Royal Road in Santiago de Compostela, Spain [with Photos]

By: Article and Photos by David Sand

September 17th, 2018

Royal Road in Santiago de Compostela, Spain [with Photos]

 

I would say that generally speaking, the older you get the less interested you are in window seats on planes. After a while, convenience trumps wonder. Or sometimes wonder just fades and anything enters to fill its place. And even if you still get window seats, often it’s just so you can sleep, and the shade stays closed the whole time. I’m still a window seat guy and I still look at the clouds for long periods.

Landing in Spain from my seat in the clouds is like entering another world, a kind of limbo. You’re not quite 100% in the first world, definitely not in the third world. It doesn’t have the overbearing wealth, grandiosity, and sophistication of much of Europe, and I like that. There’s something slightly childlike, malleable and innocent about the people, as though the culture never completely hardened. It’s a sweet, soft slow semi-consciousness that watches life from a window seat. People have the Latin emotional fluidity of the Italians without the long history that makes them seem like they’ve seen it all before. It’s as though things here in Spain are just what they are, surrounded by space and wide pockets of time, rather than crammed into labyrinthine agendas where everything creates a chain reaction with what’s around it, impatiently waiting for what it’s going to become in an unresting jostling for meaning.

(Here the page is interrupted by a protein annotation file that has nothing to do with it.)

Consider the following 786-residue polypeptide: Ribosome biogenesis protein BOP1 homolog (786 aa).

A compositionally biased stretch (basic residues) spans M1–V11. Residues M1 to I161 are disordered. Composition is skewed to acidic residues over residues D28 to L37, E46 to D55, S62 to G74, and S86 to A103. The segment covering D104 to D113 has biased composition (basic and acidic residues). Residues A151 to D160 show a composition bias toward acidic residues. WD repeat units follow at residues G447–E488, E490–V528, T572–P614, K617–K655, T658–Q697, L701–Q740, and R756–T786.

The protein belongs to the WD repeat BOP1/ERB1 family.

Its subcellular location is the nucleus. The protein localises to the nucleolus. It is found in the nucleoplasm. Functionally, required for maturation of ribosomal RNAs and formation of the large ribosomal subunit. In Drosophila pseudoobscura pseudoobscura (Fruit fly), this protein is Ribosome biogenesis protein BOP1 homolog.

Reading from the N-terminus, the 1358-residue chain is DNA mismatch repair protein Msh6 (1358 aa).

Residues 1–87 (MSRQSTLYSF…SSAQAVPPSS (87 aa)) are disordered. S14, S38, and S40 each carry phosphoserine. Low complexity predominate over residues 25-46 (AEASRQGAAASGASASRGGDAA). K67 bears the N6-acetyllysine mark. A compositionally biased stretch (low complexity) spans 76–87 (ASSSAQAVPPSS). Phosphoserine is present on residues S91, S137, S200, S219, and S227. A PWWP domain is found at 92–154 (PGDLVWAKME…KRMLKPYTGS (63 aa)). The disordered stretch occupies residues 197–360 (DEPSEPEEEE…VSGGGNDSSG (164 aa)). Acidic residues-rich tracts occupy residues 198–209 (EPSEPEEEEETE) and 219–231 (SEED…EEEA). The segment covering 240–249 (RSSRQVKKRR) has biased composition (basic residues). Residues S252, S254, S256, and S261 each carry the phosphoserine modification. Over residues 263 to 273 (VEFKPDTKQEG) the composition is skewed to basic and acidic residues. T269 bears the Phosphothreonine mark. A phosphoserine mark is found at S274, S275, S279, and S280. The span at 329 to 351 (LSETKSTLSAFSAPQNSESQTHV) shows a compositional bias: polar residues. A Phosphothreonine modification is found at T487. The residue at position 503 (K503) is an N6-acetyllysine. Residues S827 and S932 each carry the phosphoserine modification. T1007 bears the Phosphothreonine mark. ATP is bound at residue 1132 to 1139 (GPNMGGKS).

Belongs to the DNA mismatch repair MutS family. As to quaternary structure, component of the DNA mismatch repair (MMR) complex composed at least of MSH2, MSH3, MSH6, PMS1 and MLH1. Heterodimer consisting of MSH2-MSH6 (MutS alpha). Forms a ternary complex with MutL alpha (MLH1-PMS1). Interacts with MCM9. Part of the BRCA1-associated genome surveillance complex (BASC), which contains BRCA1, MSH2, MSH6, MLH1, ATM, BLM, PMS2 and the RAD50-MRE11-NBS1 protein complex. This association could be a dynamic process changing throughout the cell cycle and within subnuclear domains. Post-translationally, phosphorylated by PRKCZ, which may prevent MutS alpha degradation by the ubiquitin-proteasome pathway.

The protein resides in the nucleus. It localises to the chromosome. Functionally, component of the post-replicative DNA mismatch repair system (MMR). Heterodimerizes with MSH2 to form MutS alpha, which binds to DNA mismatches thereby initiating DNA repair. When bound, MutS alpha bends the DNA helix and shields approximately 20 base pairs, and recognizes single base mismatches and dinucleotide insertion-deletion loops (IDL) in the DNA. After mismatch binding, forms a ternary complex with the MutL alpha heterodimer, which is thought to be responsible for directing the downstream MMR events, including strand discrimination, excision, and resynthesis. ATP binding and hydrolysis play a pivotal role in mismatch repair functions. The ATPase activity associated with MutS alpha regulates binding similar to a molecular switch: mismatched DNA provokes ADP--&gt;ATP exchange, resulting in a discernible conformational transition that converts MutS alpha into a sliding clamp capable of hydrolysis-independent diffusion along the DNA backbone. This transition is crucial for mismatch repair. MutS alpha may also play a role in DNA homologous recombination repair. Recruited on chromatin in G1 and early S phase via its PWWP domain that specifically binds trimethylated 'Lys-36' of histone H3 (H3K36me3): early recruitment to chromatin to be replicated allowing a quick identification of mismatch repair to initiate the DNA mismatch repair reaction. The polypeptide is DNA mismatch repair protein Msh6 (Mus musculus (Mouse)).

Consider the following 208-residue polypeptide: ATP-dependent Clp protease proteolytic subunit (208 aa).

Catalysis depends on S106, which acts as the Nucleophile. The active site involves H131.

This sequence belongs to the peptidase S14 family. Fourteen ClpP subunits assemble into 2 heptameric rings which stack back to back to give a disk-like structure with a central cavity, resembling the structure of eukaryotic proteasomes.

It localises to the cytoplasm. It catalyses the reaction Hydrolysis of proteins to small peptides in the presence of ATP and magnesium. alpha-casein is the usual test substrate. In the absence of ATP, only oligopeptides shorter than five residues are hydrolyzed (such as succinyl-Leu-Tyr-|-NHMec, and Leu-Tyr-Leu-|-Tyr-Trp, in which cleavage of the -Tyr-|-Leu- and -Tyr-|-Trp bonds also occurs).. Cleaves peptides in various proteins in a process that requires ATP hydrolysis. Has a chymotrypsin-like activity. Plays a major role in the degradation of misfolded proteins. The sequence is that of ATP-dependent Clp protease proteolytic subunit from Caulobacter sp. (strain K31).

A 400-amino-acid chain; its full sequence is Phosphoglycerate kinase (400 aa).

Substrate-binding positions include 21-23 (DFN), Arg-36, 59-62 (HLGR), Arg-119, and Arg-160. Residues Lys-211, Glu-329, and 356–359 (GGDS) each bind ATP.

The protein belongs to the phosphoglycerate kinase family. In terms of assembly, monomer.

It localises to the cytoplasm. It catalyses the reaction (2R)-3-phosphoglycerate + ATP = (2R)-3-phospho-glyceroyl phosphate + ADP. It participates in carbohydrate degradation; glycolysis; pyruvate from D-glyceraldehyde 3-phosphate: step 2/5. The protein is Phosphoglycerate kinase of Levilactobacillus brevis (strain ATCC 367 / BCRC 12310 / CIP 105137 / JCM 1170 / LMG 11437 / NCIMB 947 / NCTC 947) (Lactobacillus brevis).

Our hotel-spa is beautiful, a comfortable quasi-castle. It’s built from the ruins of an old paper mill made of foot-thick stones and dating back centuries, in a green, warm, river-veined, quiet area way outside of town, where people seem to hang out eating, drinking and doing nothing forever. It’s so relaxing and inviting, the staff so helpful and the food so good, that we’ve come back again after being here last year. As soon as I get here I realize how speedy, unrelaxed and complicated I’ve become living in the LA area. The day I spend recovering from the flight before the training starts is a process of slowing down, breathing the clean, creamy air, deliberately chewing and tasting the food. J-R, and now John, always seem to bring us to these places that are the polar opposite of our familiar patterns, that strip away our accumulations and force us into disbursing what we’ve been hoarding.